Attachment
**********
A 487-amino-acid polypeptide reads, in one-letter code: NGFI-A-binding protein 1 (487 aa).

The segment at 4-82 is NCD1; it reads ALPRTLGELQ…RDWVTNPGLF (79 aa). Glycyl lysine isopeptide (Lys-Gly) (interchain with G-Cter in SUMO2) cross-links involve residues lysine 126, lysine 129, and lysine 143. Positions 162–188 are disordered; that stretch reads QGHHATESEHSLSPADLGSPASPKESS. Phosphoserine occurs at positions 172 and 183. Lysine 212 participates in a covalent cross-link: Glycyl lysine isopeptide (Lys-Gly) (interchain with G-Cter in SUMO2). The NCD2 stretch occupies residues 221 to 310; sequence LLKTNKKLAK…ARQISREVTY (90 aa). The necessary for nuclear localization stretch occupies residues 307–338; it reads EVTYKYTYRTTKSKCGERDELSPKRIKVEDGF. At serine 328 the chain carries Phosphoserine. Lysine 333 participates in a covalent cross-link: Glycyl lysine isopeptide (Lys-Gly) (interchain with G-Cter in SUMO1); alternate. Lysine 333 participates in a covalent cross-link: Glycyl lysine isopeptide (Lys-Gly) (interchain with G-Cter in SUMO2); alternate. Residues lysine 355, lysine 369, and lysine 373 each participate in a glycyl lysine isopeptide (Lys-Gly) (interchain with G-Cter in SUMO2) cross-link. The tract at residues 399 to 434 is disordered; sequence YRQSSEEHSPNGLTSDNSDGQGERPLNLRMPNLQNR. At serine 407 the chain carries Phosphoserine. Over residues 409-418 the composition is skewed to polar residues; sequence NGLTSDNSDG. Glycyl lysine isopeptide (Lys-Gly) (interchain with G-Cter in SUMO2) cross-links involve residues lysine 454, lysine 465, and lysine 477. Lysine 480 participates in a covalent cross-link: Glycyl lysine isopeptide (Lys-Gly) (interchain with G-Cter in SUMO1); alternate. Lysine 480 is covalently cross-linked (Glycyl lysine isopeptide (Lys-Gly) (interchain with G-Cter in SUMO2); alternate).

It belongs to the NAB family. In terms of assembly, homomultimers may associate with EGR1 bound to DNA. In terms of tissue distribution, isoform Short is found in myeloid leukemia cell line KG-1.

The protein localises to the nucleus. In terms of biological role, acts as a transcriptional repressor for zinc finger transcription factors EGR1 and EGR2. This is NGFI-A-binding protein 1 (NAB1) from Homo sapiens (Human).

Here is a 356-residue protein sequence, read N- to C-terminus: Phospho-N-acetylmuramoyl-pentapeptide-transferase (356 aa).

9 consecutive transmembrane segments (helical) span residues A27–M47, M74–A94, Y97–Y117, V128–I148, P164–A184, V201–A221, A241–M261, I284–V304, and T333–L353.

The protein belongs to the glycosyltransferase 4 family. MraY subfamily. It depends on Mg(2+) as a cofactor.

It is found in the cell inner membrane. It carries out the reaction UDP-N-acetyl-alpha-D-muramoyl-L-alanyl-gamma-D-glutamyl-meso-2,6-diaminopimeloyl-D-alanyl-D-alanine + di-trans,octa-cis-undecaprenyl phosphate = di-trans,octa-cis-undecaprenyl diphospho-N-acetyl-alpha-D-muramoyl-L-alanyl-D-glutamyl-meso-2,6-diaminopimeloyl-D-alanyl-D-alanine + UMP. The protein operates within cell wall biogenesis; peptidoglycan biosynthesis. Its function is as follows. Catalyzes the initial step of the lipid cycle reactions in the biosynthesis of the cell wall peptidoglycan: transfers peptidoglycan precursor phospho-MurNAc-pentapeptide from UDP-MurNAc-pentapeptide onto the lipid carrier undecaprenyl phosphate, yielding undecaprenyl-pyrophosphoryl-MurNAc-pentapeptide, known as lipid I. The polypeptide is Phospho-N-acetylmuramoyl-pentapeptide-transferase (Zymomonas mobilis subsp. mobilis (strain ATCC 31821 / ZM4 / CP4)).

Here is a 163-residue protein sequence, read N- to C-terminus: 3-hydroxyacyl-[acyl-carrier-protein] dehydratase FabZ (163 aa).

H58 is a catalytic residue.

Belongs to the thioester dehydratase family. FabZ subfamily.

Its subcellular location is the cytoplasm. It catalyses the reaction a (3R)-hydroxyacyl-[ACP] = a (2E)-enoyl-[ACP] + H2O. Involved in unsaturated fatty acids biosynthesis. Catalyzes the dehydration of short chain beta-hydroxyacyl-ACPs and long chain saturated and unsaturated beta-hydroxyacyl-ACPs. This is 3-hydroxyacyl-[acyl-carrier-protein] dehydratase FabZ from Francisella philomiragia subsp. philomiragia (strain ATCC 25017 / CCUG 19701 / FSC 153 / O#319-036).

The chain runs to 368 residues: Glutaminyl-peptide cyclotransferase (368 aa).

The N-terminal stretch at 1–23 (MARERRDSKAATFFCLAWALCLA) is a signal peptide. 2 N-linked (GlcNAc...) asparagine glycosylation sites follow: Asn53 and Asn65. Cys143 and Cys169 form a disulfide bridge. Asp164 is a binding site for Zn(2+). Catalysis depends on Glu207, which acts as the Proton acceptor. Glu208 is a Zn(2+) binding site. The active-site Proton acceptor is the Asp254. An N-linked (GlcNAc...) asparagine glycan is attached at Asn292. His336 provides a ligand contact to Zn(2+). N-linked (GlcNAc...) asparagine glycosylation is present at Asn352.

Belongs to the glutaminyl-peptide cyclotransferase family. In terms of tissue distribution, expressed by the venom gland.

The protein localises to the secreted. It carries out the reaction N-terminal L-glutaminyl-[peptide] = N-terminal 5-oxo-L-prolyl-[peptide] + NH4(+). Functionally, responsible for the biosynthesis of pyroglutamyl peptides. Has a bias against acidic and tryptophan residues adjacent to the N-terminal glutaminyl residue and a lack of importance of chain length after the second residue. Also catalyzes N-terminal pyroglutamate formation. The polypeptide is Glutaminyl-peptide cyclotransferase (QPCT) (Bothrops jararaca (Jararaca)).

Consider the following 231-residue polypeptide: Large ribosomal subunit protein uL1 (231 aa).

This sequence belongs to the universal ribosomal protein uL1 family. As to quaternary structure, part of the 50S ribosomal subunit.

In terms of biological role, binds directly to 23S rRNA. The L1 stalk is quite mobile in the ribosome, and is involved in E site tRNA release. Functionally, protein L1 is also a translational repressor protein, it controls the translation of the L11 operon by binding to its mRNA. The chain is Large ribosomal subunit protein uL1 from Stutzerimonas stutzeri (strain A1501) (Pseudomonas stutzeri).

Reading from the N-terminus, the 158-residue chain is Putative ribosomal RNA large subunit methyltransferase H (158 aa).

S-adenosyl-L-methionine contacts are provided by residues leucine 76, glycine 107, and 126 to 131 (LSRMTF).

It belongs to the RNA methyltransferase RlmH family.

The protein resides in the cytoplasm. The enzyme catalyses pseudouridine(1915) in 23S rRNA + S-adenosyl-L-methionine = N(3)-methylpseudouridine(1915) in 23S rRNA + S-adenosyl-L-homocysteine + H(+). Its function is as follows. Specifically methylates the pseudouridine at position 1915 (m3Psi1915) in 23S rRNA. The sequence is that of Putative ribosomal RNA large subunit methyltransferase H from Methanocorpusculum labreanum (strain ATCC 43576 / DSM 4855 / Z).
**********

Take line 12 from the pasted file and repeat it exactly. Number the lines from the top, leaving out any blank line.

Its subcellular location is the cytoplasm. It catalyses the reaction a (3R)-hydroxyacyl-[ACP] = a (2E)-enoyl-[ACP] + H2O. Involved in unsaturated fatty acids biosynthesis. Catalyzes the dehydration of short chain beta-hydroxyacyl-ACPs and long chain saturated and unsaturated beta-hydroxyacyl-ACPs. This is 3-hydroxyacyl-[acyl-carrier-protein] dehydratase FabZ from Francisella philomiragia subsp. philomiragia (strain ATCC 25017 / CCUG 19701 / FSC 153 / O#319-036).